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Auto Industry Becoming More Green?

The automobile industry is generally not considered to be the most environmentally friendly. Cars require a great deal of resources to make and they typically run on fossil fuels – but nonetheless, the industry’s impact on the environment is becoming significantly lighter as more manufacturers focus on refurbishing and reusing the whole vehicle, all the way down to aftermarket headlights.

Most of the time, discussion of “greening” the automobile industry focuses on how vehicles are designed and what they run on. The lack of widely available electric cars, which would put out effectively no carbon emissions, continues to be a sticking point for people who want to see their cars run greener. And of course, all major manufacturers are engaged in a race to offer the most fuel-efficient traditional cars and the highest performance gas/electric hybrids. But the reduction in fuel use and emissions only tells part of the story of how the auto industry is cleaning up its act.

For example, Ford has expanded its vehicle recycling program significantly. Auto manufacturers have always sought to reuse viable parts from aftermarket vehicles, but, until recently, very few parts were eligible. Any imperfection, such as a scratch, ding or spot of rust, once rendered a part unusable, consigning it to the landfill. But manufacturers like Ford have substantially widened the range of parts they will reuse and the definition of what qualifies as acceptable condition. Parts will be repaired and refurbished, then put back to use, rather than being passed on to the scrap heap.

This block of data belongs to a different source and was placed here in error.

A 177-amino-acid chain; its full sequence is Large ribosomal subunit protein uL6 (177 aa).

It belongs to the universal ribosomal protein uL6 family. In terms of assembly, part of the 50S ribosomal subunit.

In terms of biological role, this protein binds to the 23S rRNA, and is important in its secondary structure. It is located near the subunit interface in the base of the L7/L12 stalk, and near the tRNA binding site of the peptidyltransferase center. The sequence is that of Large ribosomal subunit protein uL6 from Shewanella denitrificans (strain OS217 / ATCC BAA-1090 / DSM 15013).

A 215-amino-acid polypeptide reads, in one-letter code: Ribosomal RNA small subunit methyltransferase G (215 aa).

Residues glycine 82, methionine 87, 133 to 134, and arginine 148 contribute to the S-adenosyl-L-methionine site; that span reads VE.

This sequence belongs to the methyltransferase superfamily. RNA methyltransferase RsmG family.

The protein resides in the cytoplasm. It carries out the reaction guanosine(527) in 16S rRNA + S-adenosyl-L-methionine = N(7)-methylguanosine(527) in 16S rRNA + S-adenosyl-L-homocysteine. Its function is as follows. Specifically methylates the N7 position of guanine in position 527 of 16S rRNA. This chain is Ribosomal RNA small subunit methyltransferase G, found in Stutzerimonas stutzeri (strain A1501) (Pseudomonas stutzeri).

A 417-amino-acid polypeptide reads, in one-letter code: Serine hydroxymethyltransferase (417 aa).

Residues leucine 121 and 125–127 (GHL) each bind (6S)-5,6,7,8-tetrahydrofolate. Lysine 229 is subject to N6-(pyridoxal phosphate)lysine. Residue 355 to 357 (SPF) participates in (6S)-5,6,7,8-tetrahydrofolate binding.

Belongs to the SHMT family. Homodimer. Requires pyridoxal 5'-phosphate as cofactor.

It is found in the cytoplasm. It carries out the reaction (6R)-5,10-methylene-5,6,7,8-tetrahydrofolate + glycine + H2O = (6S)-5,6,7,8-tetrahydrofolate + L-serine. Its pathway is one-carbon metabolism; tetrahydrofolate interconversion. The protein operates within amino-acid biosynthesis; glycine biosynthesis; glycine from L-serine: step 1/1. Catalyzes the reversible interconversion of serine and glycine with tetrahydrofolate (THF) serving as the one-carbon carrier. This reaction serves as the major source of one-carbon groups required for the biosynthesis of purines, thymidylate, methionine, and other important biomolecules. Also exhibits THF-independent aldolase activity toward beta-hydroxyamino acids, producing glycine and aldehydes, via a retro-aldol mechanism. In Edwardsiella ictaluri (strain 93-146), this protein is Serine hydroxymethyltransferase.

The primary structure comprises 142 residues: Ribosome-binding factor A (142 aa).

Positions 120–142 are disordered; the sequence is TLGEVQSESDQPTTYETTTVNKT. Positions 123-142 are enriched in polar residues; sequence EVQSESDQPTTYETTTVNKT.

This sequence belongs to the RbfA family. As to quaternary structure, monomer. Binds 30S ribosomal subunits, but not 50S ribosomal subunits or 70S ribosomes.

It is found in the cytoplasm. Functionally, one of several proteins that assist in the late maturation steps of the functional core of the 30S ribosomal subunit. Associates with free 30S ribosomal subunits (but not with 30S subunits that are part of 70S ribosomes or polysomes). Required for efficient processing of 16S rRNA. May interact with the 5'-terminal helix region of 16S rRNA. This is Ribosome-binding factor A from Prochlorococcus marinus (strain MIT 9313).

Why the change of heart? In many ways, money is driving force. More automobile parts are made of expensive plastics than they once were, and the price of high grade plastic has risen. At the same time, auto parts are, on the whole, more complex than they once were, with more “fiddly bits” such as electronics built into parts across the vehicle. The cost of manufacturing such complex parts is high, so the relatively lower cost of refurbishing them is worth paying.

car headlights Motovique / CC BY-NC-ND 2.0

A perfect example is headlights. Ford has only recently begun accepting headlights into its recycling program, but recapturing and refurbishing used headlights – which are often large pieces integrated into the contour of the car itself – has made for big savings. The refurbished headlights can then be used by Ford and its dealerships or marketed as aftermarket headlights direct to the consumer. Is this a new era of green for the auto industry? Potentially, but one thing is for sure: more recycling means less waste, and a lower price tag for the customer.

Samantha Wideman is part of a team of writers and specializes in writing about current news events, technology, and the environment.

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